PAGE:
Let's see what happens when the State acts like conservatives think the State can (and should?) act.

Wait 'till ya hear that howl!

And I am just going to come back here, to this very site and tell you conservatives what you used as your legal argument against the State!

Is this what is known as a Catch-22?

middle of the mit
Mon, 06/22/2020 - 5:35am

Addendum; The Government will always take the brunt of the blame, especially when it comes to conservatives. Can't we all see this for what it is? They only complain about defunding things when it is defunding police.......they sure don't mind defunding regulations.

Conservatives make sure that the Government fails, because they don't want it to succeed at all. That is what they have been doing for decades and they have succeeded and this will be another nail in the coffin of the Feds and the State, because neither entity had the power or the will to do what it took to make a private owner of a dam, fix it and then for a decade knew the Feds were questioning the integrity, and began a decade fight with the Lakefront property owners over the level of the unsafe lake and somehow..........The Feds and the State are going to take the brunt of the blame for this............While those were and are going to be the same said courts they will play out in again and again and again.............And the flood victims have no where else to go. How many of the people/corporations that are responsible for the superfund sites are paying now?


Mon, 06/22/2020 - 10:02am

You're now discussing a separate issue. I think it's pretty clear all 3 are at fault, and all 3 are pointing fingers at each other. After the disaster, the state has explicitly and correctly pointed out that the FERC had known about the Edenville problems for more than 2 decades. And the FERC has explicitly and correctly pointed out that they passed oversight to the EGLE in 2018. The disaster happened on the state's watch, but could the FERC have given EGLE more information on the Edenville situation when they handed them the keys? We're still waiting to find out.

Bottom line is both of these agencies knew about the issues for decades, and let Boyce Hydro slip through the cracks until finally disaster struck. FERC and Boyce Hydro pointing the finger at EGLE and the state of Michigan has nothing to do with our governor being a woman or a Democrat. EGLE, FERC and (especially) Boyce Hydro are all at fault to varying degrees. They all know this, so they're trying to control the narrative and blame the other parties involved. Governmental oversight, in general, is systematically flawed for situations where private entities own and are the hook to maintain dams that affect public health and safety. People who closely follow this developing story know all of these aspects to it, and aren't looking to turn it into a partisan-driven tit-for-tat.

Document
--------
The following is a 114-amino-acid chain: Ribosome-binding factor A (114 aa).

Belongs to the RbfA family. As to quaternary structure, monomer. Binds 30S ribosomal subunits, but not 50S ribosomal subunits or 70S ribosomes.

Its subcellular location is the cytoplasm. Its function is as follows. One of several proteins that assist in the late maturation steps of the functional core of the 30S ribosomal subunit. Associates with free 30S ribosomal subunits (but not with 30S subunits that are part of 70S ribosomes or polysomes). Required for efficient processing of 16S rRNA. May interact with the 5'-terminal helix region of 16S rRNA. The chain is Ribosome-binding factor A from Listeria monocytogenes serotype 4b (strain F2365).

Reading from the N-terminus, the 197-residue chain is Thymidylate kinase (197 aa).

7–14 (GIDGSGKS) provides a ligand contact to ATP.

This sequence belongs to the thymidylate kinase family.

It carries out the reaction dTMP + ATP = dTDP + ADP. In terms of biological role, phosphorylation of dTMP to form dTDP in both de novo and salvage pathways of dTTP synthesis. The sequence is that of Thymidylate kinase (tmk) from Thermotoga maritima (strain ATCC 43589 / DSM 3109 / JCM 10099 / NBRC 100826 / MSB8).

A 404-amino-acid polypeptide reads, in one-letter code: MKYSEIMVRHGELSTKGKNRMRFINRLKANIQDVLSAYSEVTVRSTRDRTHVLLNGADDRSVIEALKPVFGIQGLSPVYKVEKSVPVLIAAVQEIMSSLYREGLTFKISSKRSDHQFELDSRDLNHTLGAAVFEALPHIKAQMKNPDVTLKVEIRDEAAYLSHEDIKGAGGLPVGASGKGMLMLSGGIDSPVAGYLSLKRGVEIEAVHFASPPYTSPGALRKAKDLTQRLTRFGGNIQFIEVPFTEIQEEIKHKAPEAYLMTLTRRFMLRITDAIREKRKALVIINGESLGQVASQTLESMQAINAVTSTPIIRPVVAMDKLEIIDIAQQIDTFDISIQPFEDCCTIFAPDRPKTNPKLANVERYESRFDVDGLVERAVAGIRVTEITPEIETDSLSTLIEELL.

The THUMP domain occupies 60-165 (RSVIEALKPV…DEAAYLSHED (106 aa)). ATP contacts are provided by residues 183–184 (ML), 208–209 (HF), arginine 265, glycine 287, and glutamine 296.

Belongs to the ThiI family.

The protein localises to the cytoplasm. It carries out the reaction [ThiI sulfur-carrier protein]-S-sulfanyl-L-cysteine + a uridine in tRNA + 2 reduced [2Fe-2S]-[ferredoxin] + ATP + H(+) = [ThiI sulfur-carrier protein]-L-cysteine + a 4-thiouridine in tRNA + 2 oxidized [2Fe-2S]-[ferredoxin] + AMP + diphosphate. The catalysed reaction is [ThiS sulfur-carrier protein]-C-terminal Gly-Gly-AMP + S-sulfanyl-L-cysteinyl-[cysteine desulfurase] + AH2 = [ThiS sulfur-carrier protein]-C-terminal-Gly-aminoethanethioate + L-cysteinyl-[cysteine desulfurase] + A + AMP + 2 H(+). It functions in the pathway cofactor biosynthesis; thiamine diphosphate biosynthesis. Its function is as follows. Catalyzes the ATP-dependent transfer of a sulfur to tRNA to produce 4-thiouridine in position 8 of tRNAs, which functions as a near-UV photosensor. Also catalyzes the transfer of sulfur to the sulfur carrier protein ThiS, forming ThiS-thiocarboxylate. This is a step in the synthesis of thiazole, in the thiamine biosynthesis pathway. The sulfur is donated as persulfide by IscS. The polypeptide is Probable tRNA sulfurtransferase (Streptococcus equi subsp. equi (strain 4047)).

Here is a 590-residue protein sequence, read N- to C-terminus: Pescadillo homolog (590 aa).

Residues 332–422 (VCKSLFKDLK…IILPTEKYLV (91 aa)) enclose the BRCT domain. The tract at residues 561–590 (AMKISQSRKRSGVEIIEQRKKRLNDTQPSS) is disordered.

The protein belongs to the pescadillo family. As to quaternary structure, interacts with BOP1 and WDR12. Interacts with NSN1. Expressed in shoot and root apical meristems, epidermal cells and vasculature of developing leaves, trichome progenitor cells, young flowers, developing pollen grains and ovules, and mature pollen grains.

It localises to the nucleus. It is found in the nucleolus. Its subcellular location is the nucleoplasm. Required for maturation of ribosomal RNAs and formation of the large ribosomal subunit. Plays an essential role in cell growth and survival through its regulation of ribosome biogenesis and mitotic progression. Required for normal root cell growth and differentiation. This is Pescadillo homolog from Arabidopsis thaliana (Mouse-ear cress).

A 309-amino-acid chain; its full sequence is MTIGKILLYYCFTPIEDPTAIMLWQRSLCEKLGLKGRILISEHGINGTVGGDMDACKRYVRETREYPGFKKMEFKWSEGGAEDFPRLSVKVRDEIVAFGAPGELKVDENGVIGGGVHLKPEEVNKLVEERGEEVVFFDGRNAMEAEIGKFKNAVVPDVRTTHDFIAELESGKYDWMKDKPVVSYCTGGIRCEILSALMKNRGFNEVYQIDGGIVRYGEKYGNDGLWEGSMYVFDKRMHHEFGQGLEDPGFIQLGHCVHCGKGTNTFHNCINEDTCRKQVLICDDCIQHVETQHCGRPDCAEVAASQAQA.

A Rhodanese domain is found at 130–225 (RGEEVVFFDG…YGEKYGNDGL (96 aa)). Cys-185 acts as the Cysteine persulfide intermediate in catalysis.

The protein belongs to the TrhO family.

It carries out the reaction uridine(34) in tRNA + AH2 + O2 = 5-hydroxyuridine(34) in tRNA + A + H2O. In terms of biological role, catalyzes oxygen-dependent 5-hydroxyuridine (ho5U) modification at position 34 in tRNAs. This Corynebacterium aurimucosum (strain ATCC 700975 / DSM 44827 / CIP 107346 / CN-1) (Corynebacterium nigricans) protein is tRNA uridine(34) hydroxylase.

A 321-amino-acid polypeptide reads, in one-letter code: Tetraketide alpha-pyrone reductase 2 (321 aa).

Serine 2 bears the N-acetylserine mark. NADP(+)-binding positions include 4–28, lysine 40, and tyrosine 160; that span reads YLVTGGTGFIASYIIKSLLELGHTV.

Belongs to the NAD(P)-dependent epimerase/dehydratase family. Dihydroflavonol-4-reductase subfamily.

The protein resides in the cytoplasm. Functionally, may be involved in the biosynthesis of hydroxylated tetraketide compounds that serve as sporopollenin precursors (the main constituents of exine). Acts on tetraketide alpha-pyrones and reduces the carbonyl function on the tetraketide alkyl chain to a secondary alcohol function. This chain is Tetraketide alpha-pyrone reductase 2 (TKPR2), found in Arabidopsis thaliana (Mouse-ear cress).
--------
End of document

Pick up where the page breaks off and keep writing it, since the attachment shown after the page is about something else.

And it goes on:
In my opinion, the most important thing now is working toward a common goal of putting pressure on the entities involved in order to secure financial support for citizens whose livelihoods have been financially and emotionally devastated by the entities responsible for their health and safety. Not partisan politics. After Whitmer's initial request, all 15 members of Michigan's Congress have penned a letter to President Trump asking for a major disaster declaration: https://www.ourmidland.com/news/article/Michigan-delegation-urges-Trump-...

Turning this story into a political wrestling match will only hurt the citizens affected by this tragedy by potentially slowing the progress of relief needed to support those who have lost so much.

middle of the mit
Tue, 06/23/2020 - 10:40pm


I see where you are coming from, but what is FERC or EGLE supposed to do when someone won't comply? The closest analogy I can think of is ; my house is on a hill, you live on the low side of the hill next door. When it rains, the runoff from my property floods your basement and garage.

You and I spend countless hours and dollars in court trying to rectify the situation, but I don't have the money to do the work you say I should have to pay for, and you don't have the money to pay for the work I think you should pay for. You are going to blame me because the run off comes from my yard, and I am going to blame you for buying a house where water floods the basement and garage.

So to the courts we go, but do we blame the township or the county for not having proper drainage in place?

See, it is just a way to push the blame off the two parties that didn't want to fix either their own property or the one thing that made their property have value. Now they are both saying they have proof that the State neglected, but the State and Feds were just being worked by these two entities to see which ones would win the lake level fight and then they blame the State for winning the lawsuit, And then raised the level to the Full Legal Summer Level.

I don't believe there is any partisan ship in this at all. There is one party that despises regulation and that is why the Feds gave up. They used all the tools they could. Our State has had regulators cut to the point of non-existent.

The only tool we have left is to Drain those Lakes behind private dams!